In a joint statement on June 12, Jean-Yves Le Drian, minister for Europe and foreign affairs, and Christophe Castaner, minister of the interior, said France will begin border reopening from July 1 “according to the health situation of different countries”.

“We are proposing a clear and flexible approach towards removing restrictions on travel”

“Given the challenges of university attractiveness, international students will be allowed, whatever their country of origin, to come to France and the arrangements for their reception will be facilitated,” the statement explained.

France is among the EU countries that the European Commission has advocated reopening to international visitors as of the start of July, advising that visa processing and arrangements for incoming international students be looked at as a priority.

The EC suggested that members “should agree on a common list of non-EU countries for which travel restrictions can be lifted”, adding that “where the travel restrictions continue to apply, member states should ensure that those travelling to study are exempted”.

With other top destinations still lacking a definite date for the end of the lockdown, stakeholders in France say this is an important signal to international students.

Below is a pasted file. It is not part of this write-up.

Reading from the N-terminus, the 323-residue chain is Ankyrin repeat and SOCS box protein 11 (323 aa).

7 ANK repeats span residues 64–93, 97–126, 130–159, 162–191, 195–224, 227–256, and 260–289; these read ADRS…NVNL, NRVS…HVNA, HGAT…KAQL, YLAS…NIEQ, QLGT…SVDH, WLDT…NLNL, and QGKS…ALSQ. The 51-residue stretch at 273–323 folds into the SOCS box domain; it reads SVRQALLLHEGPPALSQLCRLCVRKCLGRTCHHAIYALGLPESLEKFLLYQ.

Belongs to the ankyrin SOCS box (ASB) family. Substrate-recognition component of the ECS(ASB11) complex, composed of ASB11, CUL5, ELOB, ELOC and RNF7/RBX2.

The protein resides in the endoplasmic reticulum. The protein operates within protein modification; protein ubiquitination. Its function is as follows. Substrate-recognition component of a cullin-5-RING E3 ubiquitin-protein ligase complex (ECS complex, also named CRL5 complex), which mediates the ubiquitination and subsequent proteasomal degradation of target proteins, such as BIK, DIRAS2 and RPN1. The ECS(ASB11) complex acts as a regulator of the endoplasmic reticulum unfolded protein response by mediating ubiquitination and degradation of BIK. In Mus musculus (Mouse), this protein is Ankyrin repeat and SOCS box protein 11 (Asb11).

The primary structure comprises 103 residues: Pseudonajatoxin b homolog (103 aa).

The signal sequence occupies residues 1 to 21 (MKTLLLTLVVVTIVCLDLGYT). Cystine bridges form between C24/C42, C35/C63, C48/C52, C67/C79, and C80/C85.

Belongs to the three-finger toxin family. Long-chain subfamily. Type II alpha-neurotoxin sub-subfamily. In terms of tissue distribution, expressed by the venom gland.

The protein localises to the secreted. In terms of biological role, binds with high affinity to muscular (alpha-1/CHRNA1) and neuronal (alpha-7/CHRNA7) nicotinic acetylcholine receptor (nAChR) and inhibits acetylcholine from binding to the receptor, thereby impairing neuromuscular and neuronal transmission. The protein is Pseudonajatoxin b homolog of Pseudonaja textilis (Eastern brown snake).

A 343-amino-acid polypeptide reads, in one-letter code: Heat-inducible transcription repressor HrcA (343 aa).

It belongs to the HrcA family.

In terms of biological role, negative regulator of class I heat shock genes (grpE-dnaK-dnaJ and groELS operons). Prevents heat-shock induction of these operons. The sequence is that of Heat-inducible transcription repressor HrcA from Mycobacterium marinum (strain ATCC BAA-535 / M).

“The French government is pursuing its ambition to welcome more international students,” said Campus France spokesperson, Florent Bonaventure.

“Giving them priority shows its commitment to the Bienvenue en France strategy. It recognises their important contribution to the excellence of our universities and research.

“We are all eager to welcome them for the start of the academic year,” he added.

European commissioner for home affairs, Yiva Johansson, said that they are proposing a clear and flexible approach towards removing restrictions on travel to the EU.

“While we will all have to remain careful, the time has come to make concrete preparations for lifting restrictions with countries whose health situation is similar to the EU’s and for resuming visa operations.”

According to Eurostat, in 2017 1.7 million students from abroad were studying at the university level in the EU-28 (including the UK).

Around 38% of the students came from elsewhere in Europe, 30% came from Asia and 13% from Africa.

The EC further called for members to “synchronise the resumption of visa operations with the lifting of travel restrictions”.

Lack of visa processing services and uncertainty over what studying in Europe will look like come the new academic year has made would-be international students hesitant to commit to overseas programs.

However, many European countries have resumed visa services in popular international students markets over the last few weeks.

Sweden resumed scaled back services in China, as well as in Nigeria along with Denmark, Portugal, and Norway. On June 9 the UK resumed services in eight Asian countries.

Visa and entry situations in Europe vary from country to country, with some like the UK having never closed their borders and others taking different approaches to different nations.

The Czech Republic, for example, allows travel from 26 Europe states but continues to keep bans on people from Belgium, Portugal, Sweden and the UK, while Greece is allowing travellers from as far away as Australia and South Korea.

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